The year in review would not be complete without a word about Women’s Connection. It remains a cornerstone of the congregation, inviting and including women of all generations to pray, cook, exercise, read and celebrate together all year long. This year, Women’s Connection had two book clubs, brought us a spa evening, a beautiful Chanukah service, Passover cooking and of course, our wonderful WC Seder. WC helps adorn the tables at our simchas, offers scholarships that send our kids to Jewish summer camps and most importantly, weaves its net and relationships throughout our community so that all are welcome.

Under the leadership of Judy Epstein, Rabbi Miller, Cantor Finn, Ellen Blake, our Social Worker Beth Sandweiss and the caring community, we continue to integrate tikkun olam and social action into the fabric of our community. We continue to watch over and try to fill the needs of our own congregation on many levels. And then we reach out — Our drives have truly benefited the food bank and interfaith pantry, the latter of which is run by the infatiguable Janet Schwamm on the last Wednesday of each month. Thanks to Lisa and Rob Ozer, this is the 13th year that we were able to provide hundreds of turkeys and trimmings to less fortunate families at Thanksgiving. Once again, our members built houses through Habitat for Humanity, spent time with young disadvantaged children at St. Ann’s, answered the needs of the Orange fire victims, and performed a multitude of mitzvot in animal shelters, homes for the elderly, hospitals, schools and agencies.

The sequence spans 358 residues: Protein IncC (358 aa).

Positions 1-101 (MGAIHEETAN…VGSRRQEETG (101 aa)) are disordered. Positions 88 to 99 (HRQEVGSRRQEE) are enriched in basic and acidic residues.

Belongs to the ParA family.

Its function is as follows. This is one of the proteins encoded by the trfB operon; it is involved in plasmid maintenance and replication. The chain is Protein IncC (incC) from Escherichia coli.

Our leaders, committees and boards bring us multiple ways of reaching out and into our member families to draw them in, keep them involved, get to know them and make sure they get to know us. Not in spite of, but because of the size of our congregation, there are so many ways to interest and involve people here. We recognize that one size does not fit all. Meditation, minyan services, committee work, torah study, school board, mid-winter socials, programs and projects of all shapes and subjects abound here. And tomorrow, we will come together as a community to honor some outstanding temple members – Barbara and David Stoller, Mimi Braun and Breena Fishback, for their spirit and dedication to Temple. There is something here for everyone – and it is not hard to find.